Athens Teen Matt Draiss’ Epic Rare Coin Collection
In the money: A Green County teenager deals in rare currency through his business, Matt Draiss Numismatics and Galleries
Rare coin and bill collector, Matt Draiss
Most 17-year-olds spend their free time on their cell phones or hanging out at the mall. But Athens teenager Matt Draiss uses his spare hours to run his rare coin business.
Draiss’ love of numismatics all began with his grandfather, who owned a small coin collection. He passed away when Draiss was 11 and bequeathed his grandson the coins. “There was this one silver dollar from the 1970s — I didn’t know it was only worth a buck — but my mom said ‘Oh that’s rare.’ I was curious and it all snowballed from there,” Draiss says.
By age 14, Draiss had expanded that collection and launched his own business, Matt Draiss Numismatics and Galleries. Primarily, he buys wholesale and sells interesting pieces for other dealers and coin shops. His dealings with the general public occur when he sets up his own table at the Capital District Coin Dealers’ Association Coin Show in Albany. At these fairs, he often conducts on the spot appraisals for other coin enthusiasts wondering what their stash is worth.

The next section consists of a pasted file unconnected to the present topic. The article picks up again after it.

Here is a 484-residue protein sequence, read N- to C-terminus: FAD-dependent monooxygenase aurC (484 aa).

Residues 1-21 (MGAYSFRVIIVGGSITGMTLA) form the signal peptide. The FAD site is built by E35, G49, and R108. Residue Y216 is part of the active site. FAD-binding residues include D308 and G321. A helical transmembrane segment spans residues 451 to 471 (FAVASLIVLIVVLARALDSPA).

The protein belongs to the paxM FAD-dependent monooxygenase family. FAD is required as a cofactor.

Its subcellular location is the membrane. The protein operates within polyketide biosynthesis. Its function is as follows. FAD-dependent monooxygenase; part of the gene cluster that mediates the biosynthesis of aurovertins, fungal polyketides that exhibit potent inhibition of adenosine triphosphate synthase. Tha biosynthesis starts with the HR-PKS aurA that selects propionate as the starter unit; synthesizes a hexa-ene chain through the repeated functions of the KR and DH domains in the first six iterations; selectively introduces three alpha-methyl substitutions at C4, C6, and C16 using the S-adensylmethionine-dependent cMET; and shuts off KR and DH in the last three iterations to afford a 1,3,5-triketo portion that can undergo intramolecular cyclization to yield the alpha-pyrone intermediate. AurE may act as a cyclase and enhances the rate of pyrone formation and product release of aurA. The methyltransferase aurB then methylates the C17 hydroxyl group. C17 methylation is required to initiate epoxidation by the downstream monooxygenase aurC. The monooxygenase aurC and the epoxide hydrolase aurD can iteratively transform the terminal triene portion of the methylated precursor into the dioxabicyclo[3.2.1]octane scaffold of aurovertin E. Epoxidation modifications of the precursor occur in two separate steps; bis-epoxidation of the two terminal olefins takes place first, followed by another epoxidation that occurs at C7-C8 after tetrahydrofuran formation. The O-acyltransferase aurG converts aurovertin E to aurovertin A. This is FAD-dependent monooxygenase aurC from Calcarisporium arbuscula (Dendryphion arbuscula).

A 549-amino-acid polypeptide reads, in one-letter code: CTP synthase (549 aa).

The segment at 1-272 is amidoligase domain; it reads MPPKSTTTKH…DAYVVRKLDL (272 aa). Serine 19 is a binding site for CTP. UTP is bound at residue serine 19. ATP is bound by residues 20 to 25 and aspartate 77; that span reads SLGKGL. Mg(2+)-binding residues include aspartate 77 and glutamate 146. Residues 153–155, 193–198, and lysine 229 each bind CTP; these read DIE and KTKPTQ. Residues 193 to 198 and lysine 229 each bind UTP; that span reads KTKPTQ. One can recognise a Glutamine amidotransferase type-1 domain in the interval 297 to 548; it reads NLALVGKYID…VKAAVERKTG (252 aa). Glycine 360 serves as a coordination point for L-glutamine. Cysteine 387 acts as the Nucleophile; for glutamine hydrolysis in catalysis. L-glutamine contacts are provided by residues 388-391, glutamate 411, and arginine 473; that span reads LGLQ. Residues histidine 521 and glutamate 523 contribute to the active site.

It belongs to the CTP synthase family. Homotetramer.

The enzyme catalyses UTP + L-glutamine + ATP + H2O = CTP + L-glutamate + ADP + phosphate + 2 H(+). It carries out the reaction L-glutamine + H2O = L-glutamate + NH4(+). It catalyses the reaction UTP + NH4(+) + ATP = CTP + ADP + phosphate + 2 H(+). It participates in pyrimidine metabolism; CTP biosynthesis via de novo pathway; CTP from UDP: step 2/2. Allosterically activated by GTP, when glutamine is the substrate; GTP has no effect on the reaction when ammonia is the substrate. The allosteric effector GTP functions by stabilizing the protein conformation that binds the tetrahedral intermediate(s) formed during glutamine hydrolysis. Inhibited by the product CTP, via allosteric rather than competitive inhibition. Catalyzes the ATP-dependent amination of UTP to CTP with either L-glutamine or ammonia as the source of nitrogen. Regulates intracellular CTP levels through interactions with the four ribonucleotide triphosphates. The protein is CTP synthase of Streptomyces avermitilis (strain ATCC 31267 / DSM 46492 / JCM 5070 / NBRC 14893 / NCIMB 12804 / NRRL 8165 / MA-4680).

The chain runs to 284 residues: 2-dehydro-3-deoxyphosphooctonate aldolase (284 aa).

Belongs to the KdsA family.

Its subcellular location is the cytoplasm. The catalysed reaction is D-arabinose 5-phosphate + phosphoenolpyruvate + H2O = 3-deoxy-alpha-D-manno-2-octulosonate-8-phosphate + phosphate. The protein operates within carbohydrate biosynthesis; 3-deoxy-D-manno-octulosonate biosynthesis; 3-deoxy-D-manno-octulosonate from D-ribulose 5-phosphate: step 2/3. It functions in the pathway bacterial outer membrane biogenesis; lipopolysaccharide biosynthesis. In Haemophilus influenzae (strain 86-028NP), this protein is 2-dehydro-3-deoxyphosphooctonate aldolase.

Despite the fact that he is the youngest numismatic dealer in the area, he says people do take him and his work seriously. “I have very good strong relationships with all the dealers,” he says. “They’ve helped me out quite a bit and backed me up on deals.”
The teen plans on attending Columbia-Greene Community College to pursue a degree in business. This way he can turn his company into his full-time employment. Currently, he spends about 10 hours each week among coins at various shops and antique auctions. “It does take time away from being able to hang out with friends and it sometimes conflicts with school, but in the end it is well worth it,” he says.
But it’s not all work and no play. Draiss still adds items to his own 1000-piece collection. Though some of his collectables are worth quite a bit of cash, the 1970s silver dollar that once belonged to his grandfather still has the highest value in his eyes.
Much of his stash consists of Civil War tokens (currency used by private merchants during gold and silver shortages) and New York State coins and bank notes — including a few from the Valley. One of his rarest items is a mid-19th-century 15-cent note from a Coxsackie bank (at right). “It’s actually not that hard to find old money from this area. The City of Kingston issued notes, Poughkeepsie issued notes, Newburgh issued notes. Now, you can pick them up for as little as $20, or they can be worth several thousand,” says Draiss.
Collecting will definitely be a lifelong passion for Draiss, whose goal is to amass the finest collection of New York bank notes and tokens ever assembled. “That takes a very large budget and probably my entire life,” he says with a laugh. “But I love currency, their history, and the fact that some of the coins and the notes are things you might never see again.”
Click on the gallery below to see a few items from Draiss’ collection.